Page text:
Presentation on theme: "Critical thinking skills Sara Steinke GET AHEAD UNDERGRADUATE SUMMER PROGRAMME 2012."— Presentation transcript:
Critical thinking skills Sara Steinke GET AHEAD UNDERGRADUATE SUMMER PROGRAMME 2012
Aims of the session To recognise the value of your everyday critical reasoning skills for academic studies To identify what is meant by analytical thinking at university To reflect on how you can translate your everyday critical reasoning skills into analytical thinking for your academic studies
Why consider everyday critical reasoning skills? Adult learners process a diverse range of knowledge, experiences and skills that involve critical reasoning, involving family and work; these qualities are of great value for university studies Everyday decisions are rarely straightforward. Similarly, analytical thinking at university is ‘messy’, topics are not seen as ‘black or white’.
Think about the following What factors were involved in your decision to study a particular course at Birkbeck? a)Job opportunities /promotion b)Desire to return to learning c)Financial concerns d)Time constraints e)Course subject f)Other reasons
What is critical thinking? Persistence – consider an issue carefully, and more than once Evidence – evaluate the evidence put forward in support of the belief or viewpoint Implications – what conclusions would follow; are these suitable and rational; if not, should the belief or viewpoint be reconsidered? Cottrell, S. The Study Skills Handbook page 275
The importance of analytical thinking at university Core of academic study Takes place across a variety of study skills – reading, note-taking, writing essays /reports, exams, revision, presentations Involves thinking analytically about yours and other peoples work/ideas Actively engage with these activities. You will be constantly updated your study skills.
What is analytical thinking? Stand back from the information given Examine it in detail from many angles Check whether it is accurate Check each statement follows logically Look for possible flaws in the reasoning/evidence/conclusion Compare the same issue from point of view of theorists /writers Explain why different people arrive at different conclusions Argue why one opinion/result/conclusion is preferable to another Be on guard for devices that encourage the reader to take questionable statements at face value Check for hidden assumptions Check for attempts to lure the reader into agreement Cottrell, S. The Study Skills Handbook page 275
Think about the following You have been asked to read an article in preparation for a lecture. What questions might you ask in order to undertake a critical reading of the article? 1.What is the main argument of the article? 2.What are the reasons given to justify the argument? 3.What evidence has been used? 4.What do you know about the author? 5.What audience is the author addressing? 6.What sources has the author used?
Definition of a ‘critical thinker’ Intellectually independent Distinguishes between theory, facts and opinions Recognises and resists manipulation Reads ‘between the lines’ Distinguishes between emotive and neutral vocabulary Sees connections between subjects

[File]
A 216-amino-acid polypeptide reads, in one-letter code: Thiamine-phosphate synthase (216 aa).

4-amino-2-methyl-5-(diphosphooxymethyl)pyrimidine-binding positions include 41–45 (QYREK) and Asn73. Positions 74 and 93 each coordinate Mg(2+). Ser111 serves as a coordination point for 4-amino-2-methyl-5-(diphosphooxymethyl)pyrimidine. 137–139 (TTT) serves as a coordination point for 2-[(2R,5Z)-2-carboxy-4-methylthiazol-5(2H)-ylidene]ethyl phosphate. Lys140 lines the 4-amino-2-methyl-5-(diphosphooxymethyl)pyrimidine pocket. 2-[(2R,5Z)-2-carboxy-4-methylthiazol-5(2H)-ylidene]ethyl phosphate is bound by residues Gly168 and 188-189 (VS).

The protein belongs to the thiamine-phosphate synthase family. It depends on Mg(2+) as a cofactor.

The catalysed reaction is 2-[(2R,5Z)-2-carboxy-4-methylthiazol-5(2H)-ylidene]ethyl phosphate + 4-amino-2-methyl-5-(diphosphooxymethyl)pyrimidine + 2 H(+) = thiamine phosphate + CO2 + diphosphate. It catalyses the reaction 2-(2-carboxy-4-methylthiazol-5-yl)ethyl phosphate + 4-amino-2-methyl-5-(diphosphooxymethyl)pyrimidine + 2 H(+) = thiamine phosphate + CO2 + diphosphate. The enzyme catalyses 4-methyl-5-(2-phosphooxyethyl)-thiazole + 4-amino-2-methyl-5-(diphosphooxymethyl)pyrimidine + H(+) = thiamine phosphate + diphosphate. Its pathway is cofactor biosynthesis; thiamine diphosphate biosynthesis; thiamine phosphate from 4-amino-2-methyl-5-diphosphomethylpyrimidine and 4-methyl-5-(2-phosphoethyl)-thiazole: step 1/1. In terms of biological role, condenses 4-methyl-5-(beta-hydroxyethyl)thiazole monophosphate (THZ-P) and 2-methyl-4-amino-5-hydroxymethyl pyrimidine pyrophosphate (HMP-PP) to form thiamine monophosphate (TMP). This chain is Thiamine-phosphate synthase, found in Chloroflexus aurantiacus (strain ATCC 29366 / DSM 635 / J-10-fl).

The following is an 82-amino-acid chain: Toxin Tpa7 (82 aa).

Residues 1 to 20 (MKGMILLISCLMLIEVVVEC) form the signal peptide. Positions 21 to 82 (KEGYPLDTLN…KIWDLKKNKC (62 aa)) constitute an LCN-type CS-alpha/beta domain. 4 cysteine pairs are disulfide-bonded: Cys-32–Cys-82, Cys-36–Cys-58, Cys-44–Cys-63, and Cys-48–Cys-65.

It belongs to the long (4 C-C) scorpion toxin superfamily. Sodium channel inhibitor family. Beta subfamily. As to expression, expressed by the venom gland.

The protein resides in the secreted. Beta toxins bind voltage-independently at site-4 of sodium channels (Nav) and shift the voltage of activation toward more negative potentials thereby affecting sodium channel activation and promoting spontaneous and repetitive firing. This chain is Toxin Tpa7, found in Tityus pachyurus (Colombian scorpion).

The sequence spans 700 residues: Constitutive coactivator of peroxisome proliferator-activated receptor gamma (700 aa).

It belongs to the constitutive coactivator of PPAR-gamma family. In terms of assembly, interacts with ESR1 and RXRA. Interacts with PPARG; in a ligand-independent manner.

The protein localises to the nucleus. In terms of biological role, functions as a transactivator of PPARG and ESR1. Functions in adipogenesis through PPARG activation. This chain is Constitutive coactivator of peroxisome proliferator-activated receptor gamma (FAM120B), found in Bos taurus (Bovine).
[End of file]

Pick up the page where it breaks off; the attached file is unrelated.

What is wrong with this piece of analytical writing? Mount Pepe is going up – it’s going to take everything with it when it goes. And I mean everything – villages, farms, trees, the lot. It’s frightening to think of how powerful a volcano can be. Think of the damage they cause! Remember Pompeii and Mount Etna! Cottrell, S. The Study Skills Handbook page 209
What is right with this piece of analytical writing? In order to assess whether it is necessary to evacuate the villages on Mount Pepe, three main factors need to be taken into consideration. The first, and most important, of these is the element of safety. According to seismic experts currently working on the volcano, there is likely to be a major eruption within the next ten years (Achebe 2007) According to Achebe, the eruption is likely to destroy villages over a radius of 120 miles (Achebe 2008, p.7). Cottrell, S. The Study Skills Handbook page 209
Create a critical thinking action plan 1.Write down the three most important critical thinking skills that you have learnt /thought about in this session? Why are they important to you? 2. Identify which of your current knowledge, skills, qualities and experiences can be turned into analytical skills. How are you going to make this happen?
Recap of the session We have thought about your everyday critical reasoning skills We have started to consider how to turn your everyday critical reasoning skills into analytical thinking skills for your academic studies We have introduced what is meant analytical thinking at university
Cottrell, S. (2008) The Study Skills Handbook, 3 rd Edition (London, Palgrave) chapter 12 ‘Critical analytical thinking’ pp.275-292 Cottrell, S. (2005) Critical Thinking Skills (London, Palgrave) http://www.palgrave.com/skills4study/ mp3s.asp#Critical 12 minute audio file based on Cottrell’s Critical Thinking Skills book http://www.bbk.ac.uk/mybirkbeck/ services/facilities/support/critical- thinking online resources on critical thinking skills available on the Birkbeck Library website http://www.bbk.ac.uk/mybirkbeck/get- ahead-stay-ahead/skills/critical-thinking 5 minute interactive tutorial supporting this Student Orientation programme http://www.bbk.ac.uk/mybirkbeck/ studyskills/course_timetable study skills workshops which deal with critical thinking skills – and other study skills – in greater detail http://www.palgrave.com/skills4study/ studyskills/thinking/index.asp helpful information on critical thinking skills on the Skills4Study website